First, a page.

skip to main content

Brain Cancer Symptoms can be Overlooked or Even Ignored

By |2018-08-20T09:37:48-04:00July 19th, 2017|Categories: Cancer|Tags: , |

While other types of cancer have increased or decreased over the past 25 years, brain cancer cases have remained fairly constant. In all, there are more than 120 different types of brain tumors, but glioblastoma (the most malignant brain tumor) accounts for roughly a third of all brain cancer cases. Some gliomas become aggressive, as in the case of Vice President Joe Biden’s son, Beau Biden, who passed away at age 46.

Not-so-obvious signs

One of the most common outward symptoms is also the most frequently overlooked. During consultations with some new patients, family members will often mention their unexplained personality changes during the past several months or even years, such as unexplained confusion, depression, aggression, socially inappropriate behavior, trouble focusing in the workplace or “they just aren’t themselves anymore.”

There are also additional physical symptoms of brain cancer which are more subtle:

  • Chronic headaches which may increase in frequency
  • Stroke-like symptoms including vision, speaking and walking difficulty
  • Nerve changes including tingling and numbness, the inability to feel temperature change, or touch differentiation (soft versus sharp).

The grey area: brain cancer risk factors

Brain cancer risks are far less defined in comparison to markers for other types of cancer. With that said, we have seen some patterns of increased risk linked to: radiation exposure; family history of brain tumors; certain genetic syndromes; environmental factors; and immune system disorders such as AIDS. There has been a debate about cell phone usage leading to increased risk but, to date, no significant studies have proven this assumption.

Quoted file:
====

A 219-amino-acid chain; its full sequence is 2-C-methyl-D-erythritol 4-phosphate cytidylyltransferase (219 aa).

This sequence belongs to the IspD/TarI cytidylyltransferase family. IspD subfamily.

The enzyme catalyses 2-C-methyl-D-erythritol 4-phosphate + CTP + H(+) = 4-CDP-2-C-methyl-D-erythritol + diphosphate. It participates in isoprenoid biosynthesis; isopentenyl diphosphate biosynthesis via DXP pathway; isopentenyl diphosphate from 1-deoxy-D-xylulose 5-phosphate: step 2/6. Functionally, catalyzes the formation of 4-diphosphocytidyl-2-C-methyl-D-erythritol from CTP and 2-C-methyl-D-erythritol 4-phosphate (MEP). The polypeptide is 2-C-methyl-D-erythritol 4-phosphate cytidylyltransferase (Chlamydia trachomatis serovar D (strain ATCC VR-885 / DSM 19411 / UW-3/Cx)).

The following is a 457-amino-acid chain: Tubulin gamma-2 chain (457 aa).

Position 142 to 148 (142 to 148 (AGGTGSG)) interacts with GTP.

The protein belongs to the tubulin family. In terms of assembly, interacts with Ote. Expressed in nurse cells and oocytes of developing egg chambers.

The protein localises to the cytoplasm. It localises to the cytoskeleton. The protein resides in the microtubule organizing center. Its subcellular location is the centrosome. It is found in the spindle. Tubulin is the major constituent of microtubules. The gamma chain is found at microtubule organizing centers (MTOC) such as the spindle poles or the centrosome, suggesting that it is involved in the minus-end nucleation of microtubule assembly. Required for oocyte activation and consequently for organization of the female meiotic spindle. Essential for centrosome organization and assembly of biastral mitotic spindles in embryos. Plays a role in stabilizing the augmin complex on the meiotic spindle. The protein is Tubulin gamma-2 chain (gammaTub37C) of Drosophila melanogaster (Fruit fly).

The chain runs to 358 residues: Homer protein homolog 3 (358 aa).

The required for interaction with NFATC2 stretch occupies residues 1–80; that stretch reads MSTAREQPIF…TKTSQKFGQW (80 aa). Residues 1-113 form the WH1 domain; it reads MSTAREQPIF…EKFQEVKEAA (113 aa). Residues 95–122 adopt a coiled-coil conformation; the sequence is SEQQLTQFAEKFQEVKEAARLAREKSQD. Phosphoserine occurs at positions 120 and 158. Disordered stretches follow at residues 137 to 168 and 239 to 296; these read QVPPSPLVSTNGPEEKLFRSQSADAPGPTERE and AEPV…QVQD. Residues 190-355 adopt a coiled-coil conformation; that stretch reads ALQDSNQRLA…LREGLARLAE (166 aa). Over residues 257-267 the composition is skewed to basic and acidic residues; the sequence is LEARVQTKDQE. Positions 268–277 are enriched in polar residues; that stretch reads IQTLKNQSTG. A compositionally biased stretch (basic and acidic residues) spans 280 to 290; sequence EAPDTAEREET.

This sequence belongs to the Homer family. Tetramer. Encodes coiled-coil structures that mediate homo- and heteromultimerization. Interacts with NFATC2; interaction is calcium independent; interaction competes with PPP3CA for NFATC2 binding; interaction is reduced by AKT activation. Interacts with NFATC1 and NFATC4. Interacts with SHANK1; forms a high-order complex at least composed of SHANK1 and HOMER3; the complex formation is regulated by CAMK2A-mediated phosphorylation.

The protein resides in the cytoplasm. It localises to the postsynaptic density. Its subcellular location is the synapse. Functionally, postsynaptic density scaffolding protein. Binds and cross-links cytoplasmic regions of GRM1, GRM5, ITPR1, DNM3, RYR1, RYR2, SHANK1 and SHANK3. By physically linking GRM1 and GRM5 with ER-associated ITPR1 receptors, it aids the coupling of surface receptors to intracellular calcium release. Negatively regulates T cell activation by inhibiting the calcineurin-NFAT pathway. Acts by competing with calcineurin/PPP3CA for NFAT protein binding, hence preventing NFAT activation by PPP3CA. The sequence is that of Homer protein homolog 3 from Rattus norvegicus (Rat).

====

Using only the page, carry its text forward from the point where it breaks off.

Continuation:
Fighting back after diagnosis

Historically, tumors of the brain were studied under a microscope, but newer genetic studies will provide more precise data about the genetic make-up of the tumor. Armed with this information, oncologists will be better equipped to combat tumors more successfully. Brain cancer treatment options typically include a combination of radiation, chemotherapy and surgery. The goal of surgery is usually to reduce the tumor burden, followed by radiation therapy and certain chemotherapeutics to prevent it from coming back.

Keep in mind, not every brain tumor is cancerous; benign tumors can be surgically removed with no further treatment necessary. Today, we’re continuing to see improved patient outcomes in our battle against brain cancer, particularly treating the more aggressive tumors. As with any potential medical condition, don’t wait for unusual health symptoms to subside. Call your doctor for an evaluation or call 911 if symptoms are sudden or severe.

Specialized brain and spine treatment closer to home

CentraState Medical Center’s Neuroscience Center of Central Jersey offers neurologic, diagnostic, treatment and rehabilitation for injuries or medical conditions related to the brain, spine and nervous system. Treatment services include neurosurgery, advanced radiation therapy for tumors in the brain and pain management. For more information, call 866-CENTRA7 (866-236-8727) or visit

neurologist freehold njDr. Joseffer is a board-certified neurosurgeon who treats disorders and diseases of the brain and spine. He is on staff at CentraState Medical Center and maintains a private practice at Princeton Brain & Spine Care located at CentraState’s Star and Barry Tobias Ambulatory Campus. The doctor can be reached by calling (732) 333-8702 or visiting

Request More Information

Keep updated with the latest